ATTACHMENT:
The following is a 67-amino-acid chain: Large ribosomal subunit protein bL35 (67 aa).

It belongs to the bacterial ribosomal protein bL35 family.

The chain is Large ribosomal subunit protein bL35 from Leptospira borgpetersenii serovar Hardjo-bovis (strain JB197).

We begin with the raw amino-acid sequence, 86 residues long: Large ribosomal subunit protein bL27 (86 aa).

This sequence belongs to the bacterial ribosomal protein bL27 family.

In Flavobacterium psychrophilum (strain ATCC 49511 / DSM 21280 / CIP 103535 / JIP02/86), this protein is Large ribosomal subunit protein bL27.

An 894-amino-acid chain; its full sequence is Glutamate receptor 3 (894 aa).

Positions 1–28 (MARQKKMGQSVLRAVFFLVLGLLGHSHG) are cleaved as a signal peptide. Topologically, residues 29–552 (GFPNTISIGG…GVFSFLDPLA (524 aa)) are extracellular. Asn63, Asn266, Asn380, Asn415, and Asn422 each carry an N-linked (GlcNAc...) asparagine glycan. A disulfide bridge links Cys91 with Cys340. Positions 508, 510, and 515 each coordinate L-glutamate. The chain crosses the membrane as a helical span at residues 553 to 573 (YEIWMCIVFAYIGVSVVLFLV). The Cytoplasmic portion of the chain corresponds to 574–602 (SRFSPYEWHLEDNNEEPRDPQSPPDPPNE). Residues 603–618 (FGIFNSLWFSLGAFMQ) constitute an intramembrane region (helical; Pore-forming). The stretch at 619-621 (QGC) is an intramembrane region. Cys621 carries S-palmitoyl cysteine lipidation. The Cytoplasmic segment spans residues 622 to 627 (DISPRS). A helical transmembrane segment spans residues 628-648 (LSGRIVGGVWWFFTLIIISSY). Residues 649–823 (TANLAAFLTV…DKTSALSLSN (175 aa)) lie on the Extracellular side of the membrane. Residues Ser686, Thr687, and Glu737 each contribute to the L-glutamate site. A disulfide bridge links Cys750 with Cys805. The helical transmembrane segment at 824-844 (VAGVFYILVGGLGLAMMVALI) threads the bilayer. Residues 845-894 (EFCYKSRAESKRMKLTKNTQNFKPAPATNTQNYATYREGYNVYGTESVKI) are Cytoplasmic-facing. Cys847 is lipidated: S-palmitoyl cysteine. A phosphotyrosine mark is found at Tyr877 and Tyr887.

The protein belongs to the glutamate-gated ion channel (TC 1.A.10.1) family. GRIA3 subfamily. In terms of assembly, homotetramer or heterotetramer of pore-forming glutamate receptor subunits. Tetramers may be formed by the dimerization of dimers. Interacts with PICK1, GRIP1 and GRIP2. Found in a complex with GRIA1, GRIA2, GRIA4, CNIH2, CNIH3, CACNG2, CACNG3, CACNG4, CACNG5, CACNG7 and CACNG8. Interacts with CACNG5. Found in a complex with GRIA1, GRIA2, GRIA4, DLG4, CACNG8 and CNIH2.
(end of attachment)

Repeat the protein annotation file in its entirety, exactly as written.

The following is a 67-amino-acid chain: Large ribosomal subunit protein bL35 (67 aa).

It belongs to the bacterial ribosomal protein bL35 family.

The chain is Large ribosomal subunit protein bL35 from Leptospira borgpetersenii serovar Hardjo-bovis (strain JB197).

We begin with the raw amino-acid sequence, 86 residues long: Large ribosomal subunit protein bL27 (86 aa).

This sequence belongs to the bacterial ribosomal protein bL27 family.

In Flavobacterium psychrophilum (strain ATCC 49511 / DSM 21280 / CIP 103535 / JIP02/86), this protein is Large ribosomal subunit protein bL27.

An 894-amino-acid chain; its full sequence is Glutamate receptor 3 (894 aa).

Positions 1–28 (MARQKKMGQSVLRAVFFLVLGLLGHSHG) are cleaved as a signal peptide. Topologically, residues 29–552 (GFPNTISIGG…GVFSFLDPLA (524 aa)) are extracellular. Asn63, Asn266, Asn380, Asn415, and Asn422 each carry an N-linked (GlcNAc...) asparagine glycan. A disulfide bridge links Cys91 with Cys340. Positions 508, 510, and 515 each coordinate L-glutamate. The chain crosses the membrane as a helical span at residues 553 to 573 (YEIWMCIVFAYIGVSVVLFLV). The Cytoplasmic portion of the chain corresponds to 574–602 (SRFSPYEWHLEDNNEEPRDPQSPPDPPNE). Residues 603–618 (FGIFNSLWFSLGAFMQ) constitute an intramembrane region (helical; Pore-forming). The stretch at 619-621 (QGC) is an intramembrane region. Cys621 carries S-palmitoyl cysteine lipidation. The Cytoplasmic segment spans residues 622 to 627 (DISPRS). A helical transmembrane segment spans residues 628-648 (LSGRIVGGVWWFFTLIIISSY). Residues 649–823 (TANLAAFLTV…DKTSALSLSN (175 aa)) lie on the Extracellular side of the membrane. Residues Ser686, Thr687, and Glu737 each contribute to the L-glutamate site. A disulfide bridge links Cys750 with Cys805. The helical transmembrane segment at 824-844 (VAGVFYILVGGLGLAMMVALI) threads the bilayer. Residues 845-894 (EFCYKSRAESKRMKLTKNTQNFKPAPATNTQNYATYREGYNVYGTESVKI) are Cytoplasmic-facing. Cys847 is lipidated: S-palmitoyl cysteine. A phosphotyrosine mark is found at Tyr877 and Tyr887.

The protein belongs to the glutamate-gated ion channel (TC 1.A.10.1) family. GRIA3 subfamily. In terms of assembly, homotetramer or heterotetramer of pore-forming glutamate receptor subunits. Tetramers may be formed by the dimerization of dimers. Interacts with PICK1, GRIP1 and GRIP2. Found in a complex with GRIA1, GRIA2, GRIA4, CNIH2, CNIH3, CACNG2, CACNG3, CACNG4, CACNG5, CACNG7 and CACNG8. Interacts with CACNG5. Found in a complex with GRIA1, GRIA2, GRIA4, DLG4, CACNG8 and CNIH2.